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You can approach it in different ways, better working with same type of layers: both raster or vector files. I would do in a quick&dirty way: Use "Polygon to Raster" to convert sinkhole shapefile into a raster: Value field "FID", Cell assignement "Maximum Area", Cellsize same of risk raster, on Environments/Extent snapped with risk raster. Reclassify ...


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The asker figured it out. There are two very similar pages, one written for 9.x and then modified for 10.x and re-posted. He'd found both through Google and had them open alongside a lot of other tabs in his web browser. For the record they are: http://docs.geotools.org/stable/userguide/tutorial/feature/csv2shp.html ...


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Check out http://thunderheadxpler.blogspot.com/2014/01/hadoop-and-shapefiles.html - in theory my ShapefileInputFormat could be used when defining a Hive table - tho never try it !


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@ghostfacemapper the records do not need to be in the same order. Not true at all. Now, if you are getting an error that says: ERROR 000339: Input [YOUR FILE NAME] does not have OIDs Failed to execute (Join Field). You can fix the problem by 'adding' an objectID field by using arcGIS to make a new table that has an objectID. You can do this by ...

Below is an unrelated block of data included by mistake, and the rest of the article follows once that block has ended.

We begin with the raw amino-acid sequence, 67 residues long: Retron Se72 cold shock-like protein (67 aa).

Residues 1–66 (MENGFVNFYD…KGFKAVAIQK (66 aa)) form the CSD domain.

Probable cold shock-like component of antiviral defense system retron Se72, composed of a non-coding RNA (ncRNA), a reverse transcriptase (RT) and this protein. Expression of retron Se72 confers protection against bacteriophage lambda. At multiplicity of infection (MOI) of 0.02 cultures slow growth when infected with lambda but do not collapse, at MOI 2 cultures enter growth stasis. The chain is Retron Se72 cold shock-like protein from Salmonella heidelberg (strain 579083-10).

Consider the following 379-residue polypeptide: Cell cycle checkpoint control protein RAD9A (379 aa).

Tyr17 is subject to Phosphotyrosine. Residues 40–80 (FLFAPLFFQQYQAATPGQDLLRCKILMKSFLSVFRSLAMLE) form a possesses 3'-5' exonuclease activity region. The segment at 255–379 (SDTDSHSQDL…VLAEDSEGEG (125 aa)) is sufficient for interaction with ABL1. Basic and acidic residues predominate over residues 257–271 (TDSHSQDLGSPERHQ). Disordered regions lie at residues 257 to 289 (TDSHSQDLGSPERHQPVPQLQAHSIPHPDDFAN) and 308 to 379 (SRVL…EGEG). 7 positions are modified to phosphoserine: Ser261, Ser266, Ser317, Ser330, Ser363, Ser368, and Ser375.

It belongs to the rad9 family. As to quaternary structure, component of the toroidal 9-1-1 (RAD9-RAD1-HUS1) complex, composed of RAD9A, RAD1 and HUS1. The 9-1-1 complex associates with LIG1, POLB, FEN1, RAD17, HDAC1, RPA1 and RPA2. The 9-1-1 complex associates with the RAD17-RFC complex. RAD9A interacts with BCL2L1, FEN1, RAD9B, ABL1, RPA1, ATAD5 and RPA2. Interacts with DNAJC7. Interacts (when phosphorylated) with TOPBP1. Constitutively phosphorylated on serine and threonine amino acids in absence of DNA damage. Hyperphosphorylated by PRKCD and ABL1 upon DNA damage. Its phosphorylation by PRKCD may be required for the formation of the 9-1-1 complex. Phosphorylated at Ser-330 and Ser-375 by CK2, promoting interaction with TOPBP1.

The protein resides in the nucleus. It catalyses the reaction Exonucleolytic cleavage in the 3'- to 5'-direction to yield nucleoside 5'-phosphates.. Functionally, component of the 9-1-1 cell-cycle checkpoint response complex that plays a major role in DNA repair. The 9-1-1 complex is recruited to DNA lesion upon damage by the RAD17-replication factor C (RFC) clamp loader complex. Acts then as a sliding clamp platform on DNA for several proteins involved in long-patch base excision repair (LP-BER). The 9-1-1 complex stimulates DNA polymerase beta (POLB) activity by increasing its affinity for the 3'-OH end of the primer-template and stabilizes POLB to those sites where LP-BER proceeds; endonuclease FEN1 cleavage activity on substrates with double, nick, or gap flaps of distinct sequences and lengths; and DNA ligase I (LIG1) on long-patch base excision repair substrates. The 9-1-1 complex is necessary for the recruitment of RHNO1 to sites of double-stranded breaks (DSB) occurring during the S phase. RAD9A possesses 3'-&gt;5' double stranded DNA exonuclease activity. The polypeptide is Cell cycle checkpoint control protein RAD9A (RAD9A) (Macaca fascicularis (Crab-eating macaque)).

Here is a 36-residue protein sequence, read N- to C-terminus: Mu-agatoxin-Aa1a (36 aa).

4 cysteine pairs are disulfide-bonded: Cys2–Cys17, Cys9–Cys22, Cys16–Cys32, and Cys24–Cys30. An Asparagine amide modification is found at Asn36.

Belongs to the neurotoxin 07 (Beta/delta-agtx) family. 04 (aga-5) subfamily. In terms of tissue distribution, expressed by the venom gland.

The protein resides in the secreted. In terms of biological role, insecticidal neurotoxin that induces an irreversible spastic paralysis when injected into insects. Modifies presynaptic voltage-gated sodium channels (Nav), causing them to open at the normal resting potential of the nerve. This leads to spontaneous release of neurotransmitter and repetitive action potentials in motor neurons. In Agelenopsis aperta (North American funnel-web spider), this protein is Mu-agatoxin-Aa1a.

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You should really be doing this in edit mode using the editor toolbar. Rather than creating graphics or converting graphics to shapes, create the shapes directly in the file. See the help topics and its subtopics


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Using this tool Split Layer by Attributes worked wonders for me.


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The controls on the map appear to be OpenLayers. Here's how you can find out yourself what kind of data it's using in the client in Chrome or Firefox: In Chrome, go to Menu > Tools > Developer Tools and switch to the Network tab. In Firefox, go to Menu > Developer > Network Refresh the page, pan around the map a few times, see what resources load.